Sheriff Agrees to Limited Viewing of Ruben Salazar Files
In 1994, I filed my first California Public Records Act Request to review the Sheriff’s Department files on Ruben Salazar. The department denied the request, saying the records were confidential law enforcement files. I made another CPRA request in 1995. It, too, was denied. Then in early 2010, as the 40th anniversary of Salazar’s slaying approached, I filed another request with Sheriff Lee Baca. He refused to release the files.
I produced several reports and a video after Baca’s denial, which sparked an outcry from members of the Salazar family, activists, journalists and elected officials — all of whom said it was time for the department to come clean on the case and release its records. Finally, in late February 2011, Baca agreed to allow a limited viewing of the once-secret records by journalists and academics.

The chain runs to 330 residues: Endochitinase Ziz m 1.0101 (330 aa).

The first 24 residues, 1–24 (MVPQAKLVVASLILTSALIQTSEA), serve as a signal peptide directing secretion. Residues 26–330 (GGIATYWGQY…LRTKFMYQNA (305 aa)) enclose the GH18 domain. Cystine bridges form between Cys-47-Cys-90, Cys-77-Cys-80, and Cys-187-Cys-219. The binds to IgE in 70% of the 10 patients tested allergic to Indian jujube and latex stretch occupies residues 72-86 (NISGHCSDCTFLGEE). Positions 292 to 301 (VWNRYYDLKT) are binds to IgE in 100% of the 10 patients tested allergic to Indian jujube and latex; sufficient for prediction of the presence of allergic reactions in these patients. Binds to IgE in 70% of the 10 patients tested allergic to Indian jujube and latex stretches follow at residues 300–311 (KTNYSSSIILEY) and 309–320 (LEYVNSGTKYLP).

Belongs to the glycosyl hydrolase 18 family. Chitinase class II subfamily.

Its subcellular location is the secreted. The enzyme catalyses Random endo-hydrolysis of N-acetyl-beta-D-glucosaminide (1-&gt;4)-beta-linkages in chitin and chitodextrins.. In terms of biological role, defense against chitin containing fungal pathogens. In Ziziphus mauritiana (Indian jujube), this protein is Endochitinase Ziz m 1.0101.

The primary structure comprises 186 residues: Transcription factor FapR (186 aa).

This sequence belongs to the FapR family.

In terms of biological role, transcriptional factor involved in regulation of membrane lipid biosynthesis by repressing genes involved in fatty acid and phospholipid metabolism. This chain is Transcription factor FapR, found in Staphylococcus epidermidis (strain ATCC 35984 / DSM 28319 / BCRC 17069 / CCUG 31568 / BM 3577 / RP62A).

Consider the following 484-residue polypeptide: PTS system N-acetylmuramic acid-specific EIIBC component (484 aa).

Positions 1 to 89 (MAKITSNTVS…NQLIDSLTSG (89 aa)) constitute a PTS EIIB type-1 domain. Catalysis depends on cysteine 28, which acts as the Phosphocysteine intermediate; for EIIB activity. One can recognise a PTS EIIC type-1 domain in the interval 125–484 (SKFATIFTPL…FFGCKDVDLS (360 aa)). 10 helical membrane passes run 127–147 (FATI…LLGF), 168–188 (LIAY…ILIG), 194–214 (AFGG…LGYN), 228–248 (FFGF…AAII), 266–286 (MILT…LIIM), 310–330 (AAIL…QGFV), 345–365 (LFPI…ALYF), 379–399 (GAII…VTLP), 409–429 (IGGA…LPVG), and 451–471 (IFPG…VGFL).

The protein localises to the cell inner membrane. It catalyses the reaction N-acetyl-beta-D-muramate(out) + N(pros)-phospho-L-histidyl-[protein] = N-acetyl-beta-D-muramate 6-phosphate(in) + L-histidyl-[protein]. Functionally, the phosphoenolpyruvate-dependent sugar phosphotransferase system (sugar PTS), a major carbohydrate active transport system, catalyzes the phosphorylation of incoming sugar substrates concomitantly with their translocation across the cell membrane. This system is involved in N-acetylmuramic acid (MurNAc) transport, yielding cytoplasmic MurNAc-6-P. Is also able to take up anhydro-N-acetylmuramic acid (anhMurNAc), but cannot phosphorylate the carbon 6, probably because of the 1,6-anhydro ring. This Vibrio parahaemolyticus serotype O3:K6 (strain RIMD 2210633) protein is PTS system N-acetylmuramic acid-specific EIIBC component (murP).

So far, the Sheriff’s Department has granted me one four-hour session to examine the eight boxes filled with thousands of pages of homicide-investigation reports, photos and witness statements. Poring over the files was a powerful experience and a fascinating step back into a tragic chapter of Los Angeles history.
I’m currently awaiting another appointment to inspect the records. Once I examine all the records, I will be preparing a report. In the meantime, below are are two recent related reports I wrote that were published in The Times. The first article, which deals with a civilian watchdog agency report on the records, appeared on the front page of our Sunday edition. Baca ordered the report in August 2010 after I wrote about his initial denial to release the records. The second article deals was written after Baca told us he would unseal the records.